Developmental Biology - Delayed Egg Implantation|
How Do Some Mammals Pause Pregnancy?
A biochemical lag exists between conception and pregnancy in many mammals...
Some mammals postpone development of their embryos to await better conditions for these offspring. A recent study at the University of Washington (UW) Medicine Institute for Stem Cell and Regenerative Medicine, explored this reproductive mystery which occurs in more than 130 mammal species as well as in some marsupials.
The study was led by Abdiasis Hussein, a graduate student in the lab of Hannele Ruohola-Baker, professor of biochemistry and associate director of UW Medicine's Institute for Stem Cell and Regenerative Medicine. Their findings appear in Developmental Cell, a Cell Press scientific journal.
The results not only advance the understanding of delayed embryo implantation, but also suggest how some otherwise rapidly dividing cells — such as those in cancerous tumors — become inactive.
In this suspended state of pregnancy known as "embryonic diapause," an early-stage embryo refrains from implanting into the mother's uterus to be nourished and grow into a baby. Instead, like a seed, the embryo remains dormant until certain molecular regulators prod it to germinate.
Diapause, or delayed implantation, is a biological strategy for waiting out conditions that are unfavorable to sustaining newborn life, such as (1) lack of food, (2) insufficient maternal fat stores, or (3) older siblings who haven't been weaned.
Bears, armadillos, seals, some otters, badgers and other weasel-like animals undergo seasonal diapause as part of their reproductive cycle.
Many types of bears, for example, breed in the late spring or early summer. The female then voraciously hunts for food. Only when she has sufficient body fat and weight will one or more of her embryos implant months later - when she retreats to her den. Any cubs would then be born in late winter.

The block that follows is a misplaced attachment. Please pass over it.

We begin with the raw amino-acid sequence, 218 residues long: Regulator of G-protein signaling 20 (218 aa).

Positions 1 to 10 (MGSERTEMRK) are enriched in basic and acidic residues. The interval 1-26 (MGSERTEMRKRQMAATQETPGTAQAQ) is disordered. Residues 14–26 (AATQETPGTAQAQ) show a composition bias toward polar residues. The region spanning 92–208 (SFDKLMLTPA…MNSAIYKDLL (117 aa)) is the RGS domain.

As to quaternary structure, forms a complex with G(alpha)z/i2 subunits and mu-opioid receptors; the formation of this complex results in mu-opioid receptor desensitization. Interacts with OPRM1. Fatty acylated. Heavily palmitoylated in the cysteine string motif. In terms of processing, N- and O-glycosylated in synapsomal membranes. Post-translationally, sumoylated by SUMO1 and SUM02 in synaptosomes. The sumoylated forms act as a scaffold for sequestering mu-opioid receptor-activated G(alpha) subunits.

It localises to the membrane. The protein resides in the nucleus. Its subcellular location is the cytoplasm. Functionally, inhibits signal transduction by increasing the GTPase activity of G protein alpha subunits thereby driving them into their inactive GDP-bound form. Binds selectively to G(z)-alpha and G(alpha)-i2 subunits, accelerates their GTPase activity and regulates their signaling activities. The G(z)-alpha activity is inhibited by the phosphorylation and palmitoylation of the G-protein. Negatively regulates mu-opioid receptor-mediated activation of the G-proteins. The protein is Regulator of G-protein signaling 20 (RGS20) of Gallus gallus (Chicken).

To learn what puts a biochemical hold-and-release on embryonic development, Abdiasis Hussein, Hannele Ruohola-Baker and their team induced diapause in a female mouse model by reducing the estrogen levels of those mice. Inducing diapause in mouse embryonic stem cells by starving those cells, researchers could then compare their response to actively growing mouse embryo stem cells in culture.
In the wild, some animal embryos will delay implantation until their mother has enough energy and nutrients in her body to support embryo bodies. Starvation or other stresses somehow provoke an embryo to stop time in an effort to protect its own survival.
Metabolism can be explained as the life-sustaining chemical activities cells carry out to convert substances into energy, build materials, and remove waste. By analyzing these reactions' end products — called metabolites — the scientists could begin to pull together a picture of what happens to cause diapause, and how cells are released from its clutches.
The scientists also looked at gene expression by comparing cell states to determine what might be influencing how DNA is interpreted. What critical proteins were being produced and in what amounts were suspended and/or in active states.
According to researcher Ruohola-Baker, epigenetic differences in interpreting the same DNA code, rather than alterations to DNA itself, may be key to understanding how embryos enter and exit diapause.
Further investigation pointed to a set of proteins vital to embryonic cell survival. The activity of the genes related to these proteins, as well as levels of certain amino acids, were ramped up in diapausal embryos. For example, by using CRISPR gene-editing technology, Hussein and Julie Mathieu, UW assistant professor of comparative medicine, squelched the flow of glutamine, an amino acid that controls an important metabolic (energy-use) pathway.